2021 was a crucial year in the battle against the climate crisis. The extraordinary mobilisation of people from across the world at the COP26 Summit offered some tangible hope that our movement is becoming strong enough to secure the urgent change that we need. However, of course there is much more to do.

Thinking about the challenges that 2022 brings, and the opportunities for us at Global Witness to play our part in meeting them, three areas in particular stand out: accountability for the fossil fuel industry, ending investment in forest destruction, and elevating the voices of those most affected by climate breakdown and who are taking a stand against it.

Fossil fuel lobbying tactics still strong

One of the main reasons that the climate crisis remains unsolved is the damaging influence wielded by fossil fuel companies on the political leaders that are supposed to be finding a way out of the crisis which these very same companies created.

At COP26, Global Witness and our partners Corporate Accountability, Corporate Europe Observatory and Glasgow Calls Out Polluters carried out a rapid, data-driven investigation that revealed how at least 503 fossil fuel lobbyists, affiliated with some of the world's biggest polluting oil and gas giants, were granted access to the summit. This effectively made the fossil fuel industry the biggest single delegation at a gathering designed to agree action to stop the destruction that they are causing.

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An obvious parallel would be inviting the tobacco industry to help find solutions to smoking-related diseases. And the analogy extends further, because the fossil fuels industry has lifted directly from the playbook written by Big Tobacco. For decades they have engaged in outright denial of the damage they are causing to our planet through their carbon emissions.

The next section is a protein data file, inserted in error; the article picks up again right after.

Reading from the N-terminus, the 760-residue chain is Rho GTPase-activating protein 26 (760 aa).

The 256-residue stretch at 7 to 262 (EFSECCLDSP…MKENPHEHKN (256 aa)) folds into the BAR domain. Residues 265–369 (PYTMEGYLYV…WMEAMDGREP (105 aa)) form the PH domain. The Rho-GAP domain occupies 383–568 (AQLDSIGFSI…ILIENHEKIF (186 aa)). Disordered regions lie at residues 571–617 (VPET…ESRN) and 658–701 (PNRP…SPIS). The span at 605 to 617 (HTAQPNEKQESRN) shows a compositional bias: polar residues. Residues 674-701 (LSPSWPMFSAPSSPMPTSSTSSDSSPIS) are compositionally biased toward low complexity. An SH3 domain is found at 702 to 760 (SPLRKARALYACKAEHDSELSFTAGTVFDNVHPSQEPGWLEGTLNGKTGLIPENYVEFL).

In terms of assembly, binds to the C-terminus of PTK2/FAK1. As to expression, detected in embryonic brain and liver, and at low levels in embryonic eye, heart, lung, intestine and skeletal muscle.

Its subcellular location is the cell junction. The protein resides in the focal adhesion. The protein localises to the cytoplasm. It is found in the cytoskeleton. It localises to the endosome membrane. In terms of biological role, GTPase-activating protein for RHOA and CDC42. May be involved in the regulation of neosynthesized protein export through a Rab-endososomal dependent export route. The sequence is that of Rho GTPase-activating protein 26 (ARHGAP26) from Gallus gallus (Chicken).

Then, more recently, when they realised that by sticking with this crude lie, they risked outright ridicule, they switched to tactics of distracting, peddling false solutions and greenwashing, in order to continue obstructing an effective global response and carry on profiting at the expense of everyone else.

Deforestation commitments at COP26 are not enough

COP26 went further than previous climate summits in highlighting the importance of ending the destruction of tropical forests if we are to mitigate the worst impacts of climate change. There was a high-level commitment to end deforestation by 2030 and a promise of US$19 billion to cover some of the costs.

It was all very welcome, but perhaps not as fresh smelling as its architects might have hoped.

Our Deforestation Dividends investigation revealed how major banks and asset managers – several of whom surfaced as signatories to the COP26 deforestation pledge – have collectively invested US$157 billion in forest-destroying agribusiness ventures since the Paris climate agreement, and likely made US$1.74 billion in profits along the way.